Above SPF 50+ the additional protection is very small. In fact, high SPF values are a problem. Studies have shown that people use them to stay out longer in the sun, using sunburn as a warning to take cover. During this time you can receive large doses of UVA radiation.
The new Australian/New Zealand standard limits SPF claims to 50 in line with other international standards.
If you have fair skin with a burn time of 10 minutes an SPF 30 should give you 30 times more protection (10min x 30 = 300 min or 5 hours however most sunscreens will clearly state to reapply after exercise or swimming or every 2 hours.
You also need to take into account that Ultraviolet rays increase 4% - 5% with every 300 meters above sea level.
Not all sunscreens with the same SPF’s are equal - some will stay on longer than others during exercise and some run off as soon as they come into contact with water including sweat.
Sweating while outside is linked to skin cancer, a wet skin absorbs more UV rays which means exercising in the sun can be more dangerous than relaxing in the sun.
It is important when selecting a sunscreen that you consider the demands you are placing on product and to purchase a sunscreen that will give you the appropriate protection.
How to apply Sunscreen correctly
To receive the full SPF protection sunscreen must be applied correctly so follow the application recommendations.
Apply sunscreen liberally and frequently every two hours - at least a teaspoon for each limb, front and back of the body and half a teaspoon for the face, neck and ears. You should apply one cupped adult hand (30 to 40 ml) of sunscreen for an adult body.
If you are exercising purchase a sports specific sunscreen and give you body a generous and even coating preferably naked As an guideline use at less a shot glass full to cover your body and reapply as directed.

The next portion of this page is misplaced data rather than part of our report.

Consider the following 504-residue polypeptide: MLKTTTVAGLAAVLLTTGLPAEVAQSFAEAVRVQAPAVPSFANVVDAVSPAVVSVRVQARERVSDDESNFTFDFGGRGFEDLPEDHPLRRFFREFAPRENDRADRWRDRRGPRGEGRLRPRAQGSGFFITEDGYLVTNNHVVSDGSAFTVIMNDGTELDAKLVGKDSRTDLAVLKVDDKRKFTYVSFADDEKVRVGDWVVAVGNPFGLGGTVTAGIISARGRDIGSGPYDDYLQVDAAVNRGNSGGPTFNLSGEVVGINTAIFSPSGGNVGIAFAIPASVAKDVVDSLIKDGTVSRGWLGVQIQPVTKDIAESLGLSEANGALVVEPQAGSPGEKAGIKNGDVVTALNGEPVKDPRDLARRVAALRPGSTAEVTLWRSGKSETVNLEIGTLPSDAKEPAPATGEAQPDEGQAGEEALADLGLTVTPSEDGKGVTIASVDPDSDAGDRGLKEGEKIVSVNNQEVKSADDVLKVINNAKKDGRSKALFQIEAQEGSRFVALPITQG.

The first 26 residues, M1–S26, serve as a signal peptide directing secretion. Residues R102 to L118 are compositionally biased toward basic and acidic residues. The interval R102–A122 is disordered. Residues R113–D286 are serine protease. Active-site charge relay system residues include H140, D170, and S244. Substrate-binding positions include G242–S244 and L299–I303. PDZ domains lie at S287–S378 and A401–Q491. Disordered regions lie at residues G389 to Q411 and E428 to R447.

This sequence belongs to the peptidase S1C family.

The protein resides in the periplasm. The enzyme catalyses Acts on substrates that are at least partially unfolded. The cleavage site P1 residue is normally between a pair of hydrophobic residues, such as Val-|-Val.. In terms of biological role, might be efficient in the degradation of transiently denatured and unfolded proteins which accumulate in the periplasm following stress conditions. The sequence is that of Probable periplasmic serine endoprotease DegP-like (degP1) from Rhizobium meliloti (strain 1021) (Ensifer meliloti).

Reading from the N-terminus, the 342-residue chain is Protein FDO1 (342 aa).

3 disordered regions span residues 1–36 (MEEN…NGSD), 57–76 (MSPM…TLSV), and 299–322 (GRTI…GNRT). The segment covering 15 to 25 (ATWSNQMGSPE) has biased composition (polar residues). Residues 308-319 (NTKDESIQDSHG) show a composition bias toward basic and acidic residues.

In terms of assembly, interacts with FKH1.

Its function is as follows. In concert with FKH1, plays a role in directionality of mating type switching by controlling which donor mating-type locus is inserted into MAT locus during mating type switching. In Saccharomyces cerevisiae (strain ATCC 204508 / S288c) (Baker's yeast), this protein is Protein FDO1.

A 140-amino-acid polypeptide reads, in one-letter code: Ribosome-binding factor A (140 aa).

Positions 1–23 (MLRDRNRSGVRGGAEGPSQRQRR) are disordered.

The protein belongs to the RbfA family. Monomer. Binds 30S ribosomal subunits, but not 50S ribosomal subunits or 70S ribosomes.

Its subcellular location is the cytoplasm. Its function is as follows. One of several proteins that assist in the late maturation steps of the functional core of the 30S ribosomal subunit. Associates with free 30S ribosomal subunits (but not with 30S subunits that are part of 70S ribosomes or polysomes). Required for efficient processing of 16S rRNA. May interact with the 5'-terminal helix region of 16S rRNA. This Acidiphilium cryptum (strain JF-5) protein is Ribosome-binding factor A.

Choosing a Sunscreen that is right for you
When choosing a sunscreen consider the demands you are putting on the product. Sweating while outside is linked to skin cancer, a wet skin absorbs more UV rays which means exercising in the sun can be more dangerous than relaxing in the sun. If you are exercising outdoors choice a sports specific sunscreen that clearly states it is highly water and sweat resistant. If you spend hours in the sun exercising you need a highly technical product designed specifically for athletes.
What Chemicals to avoid in Sunscreen?
The EWG (Environmental Working Group) recommend avoiding sunscreen containing oxybenzone and Vitamin A
Commonly used in sunscreens, the chemical oxybenzone penetrates the skin, gets into the bloodstream and acts like estrogen in the body. It can trigger allergic reactions. Data are preliminary, but studies have found a link between higher concentrations of oxybenzone and health harms. One study has linked oxybenzone to endometriosis in older women; another found that women with higher levels of oxybenzone during pregnancy had lower birth weight daughters.
A study by U.S. government scientists suggests that retinyl palmitate, a form of vitamin A, may speed the development of skin tumors and lesions when applied to the skin in the presence of sunlight (NTP 2012).
The evidence, while not definitive, is troubling.